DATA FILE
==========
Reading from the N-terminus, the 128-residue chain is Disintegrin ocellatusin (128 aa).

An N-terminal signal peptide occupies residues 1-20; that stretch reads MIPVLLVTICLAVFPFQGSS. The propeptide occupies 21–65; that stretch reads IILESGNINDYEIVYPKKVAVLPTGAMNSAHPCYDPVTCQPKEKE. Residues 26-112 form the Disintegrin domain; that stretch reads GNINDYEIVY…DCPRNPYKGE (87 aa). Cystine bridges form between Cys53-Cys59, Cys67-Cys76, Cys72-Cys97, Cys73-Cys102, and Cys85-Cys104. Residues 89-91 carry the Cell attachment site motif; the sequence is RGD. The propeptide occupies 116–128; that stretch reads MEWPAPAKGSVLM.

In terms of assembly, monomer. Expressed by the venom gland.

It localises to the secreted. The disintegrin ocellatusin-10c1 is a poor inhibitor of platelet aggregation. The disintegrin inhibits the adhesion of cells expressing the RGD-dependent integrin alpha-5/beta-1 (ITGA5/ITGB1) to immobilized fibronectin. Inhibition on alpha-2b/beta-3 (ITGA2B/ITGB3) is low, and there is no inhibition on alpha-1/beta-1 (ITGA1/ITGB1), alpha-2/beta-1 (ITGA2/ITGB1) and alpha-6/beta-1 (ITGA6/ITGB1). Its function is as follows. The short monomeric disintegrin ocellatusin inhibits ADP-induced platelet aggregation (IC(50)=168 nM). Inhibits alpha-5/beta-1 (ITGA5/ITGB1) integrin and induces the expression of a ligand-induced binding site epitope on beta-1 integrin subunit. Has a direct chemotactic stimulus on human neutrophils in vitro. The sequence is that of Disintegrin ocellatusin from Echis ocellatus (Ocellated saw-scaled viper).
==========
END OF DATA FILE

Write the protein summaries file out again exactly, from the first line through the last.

Reading from the N-terminus, the 128-residue chain is Disintegrin ocellatusin (128 aa).

An N-terminal signal peptide occupies residues 1-20; that stretch reads MIPVLLVTICLAVFPFQGSS. The propeptide occupies 21–65; that stretch reads IILESGNINDYEIVYPKKVAVLPTGAMNSAHPCYDPVTCQPKEKE. Residues 26-112 form the Disintegrin domain; that stretch reads GNINDYEIVY…DCPRNPYKGE (87 aa). Cystine bridges form between Cys53-Cys59, Cys67-Cys76, Cys72-Cys97, Cys73-Cys102, and Cys85-Cys104. Residues 89-91 carry the Cell attachment site motif; the sequence is RGD. The propeptide occupies 116–128; that stretch reads MEWPAPAKGSVLM.

In terms of assembly, monomer. Expressed by the venom gland.

It localises to the secreted. The disintegrin ocellatusin-10c1 is a poor inhibitor of platelet aggregation. The disintegrin inhibits the adhesion of cells expressing the RGD-dependent integrin alpha-5/beta-1 (ITGA5/ITGB1) to immobilized fibronectin. Inhibition on alpha-2b/beta-3 (ITGA2B/ITGB3) is low, and there is no inhibition on alpha-1/beta-1 (ITGA1/ITGB1), alpha-2/beta-1 (ITGA2/ITGB1) and alpha-6/beta-1 (ITGA6/ITGB1). Its function is as follows. The short monomeric disintegrin ocellatusin inhibits ADP-induced platelet aggregation (IC(50)=168 nM). Inhibits alpha-5/beta-1 (ITGA5/ITGB1) integrin and induces the expression of a ligand-induced binding site epitope on beta-1 integrin subunit. Has a direct chemotactic stimulus on human neutrophils in vitro. The sequence is that of Disintegrin ocellatusin from Echis ocellatus (Ocellated saw-scaled viper).